Politics

House of Lords: 27 hereditary peers stand in election

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House of Lords

A seat in the House of Lords is up for grabs, with 27 hereditary peers vying to join or, in several cases, re-join the Upper House.

The result of the “by-election”, triggered by the death of Lord Lyell, will be announced later on Monday.

Among the candidates are relatives of ex-premiers Harold Macmillan and David Lloyd George and Lord Harlech, who at 30 would be among the youngest peers.

All peers currently sitting in the Lords were entitled to vote.

The result was due to have been announced last Wednesday but was postponed following the fatal stabbing of a police officer in Parliament.

Lord Lyell was one of the 92 hereditary peers who remained in the Lords in 1999 after the remainder were expelled in reforms carried out by the government of Tony Blair.

Under current conventions, when a hereditary peer dies, a by-election is held to elect a successor. This election was open to all those with hereditary titles on the register kept by the Clerk of the Parliaments.

The 27 contenders were asked to make the case for themselves in a series of short statements and potted biographies, in which they was also asked to indicate their political allegiances.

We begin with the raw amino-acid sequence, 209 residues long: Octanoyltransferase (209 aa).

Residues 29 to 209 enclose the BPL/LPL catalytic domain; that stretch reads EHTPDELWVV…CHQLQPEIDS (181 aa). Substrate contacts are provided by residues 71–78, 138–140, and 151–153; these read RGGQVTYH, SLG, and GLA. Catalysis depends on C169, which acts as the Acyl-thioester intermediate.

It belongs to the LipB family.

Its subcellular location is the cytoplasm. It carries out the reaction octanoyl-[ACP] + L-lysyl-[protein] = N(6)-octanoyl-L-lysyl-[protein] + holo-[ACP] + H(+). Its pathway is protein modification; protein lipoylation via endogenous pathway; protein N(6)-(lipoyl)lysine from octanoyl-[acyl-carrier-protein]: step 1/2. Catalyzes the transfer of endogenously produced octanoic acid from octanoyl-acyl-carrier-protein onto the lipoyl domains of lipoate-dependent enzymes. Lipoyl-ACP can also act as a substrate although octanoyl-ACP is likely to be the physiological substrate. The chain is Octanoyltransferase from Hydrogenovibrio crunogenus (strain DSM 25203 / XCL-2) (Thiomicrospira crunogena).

Among the best-known candidates are Earl Stockton, the grandson of Harold Macmillan – Conservative prime minister between 1957 and 1963. Another famous political family is represented in the form of Earl Lloyd-George of Dwfor, the great grandson of the former Liberal prime minister David Lloyd George.

Other contenders include Lord Harlech, the 30-year old grandson of David Ormsby-Gore, the former Conservative politician and British Ambassador to the United States in the 1960s, who had a close friendship with Jackie Kennedy.

Also standing are experts in urban regeneration, farming, housing, financial services, architecture, the bio economy, retail and horticulture.

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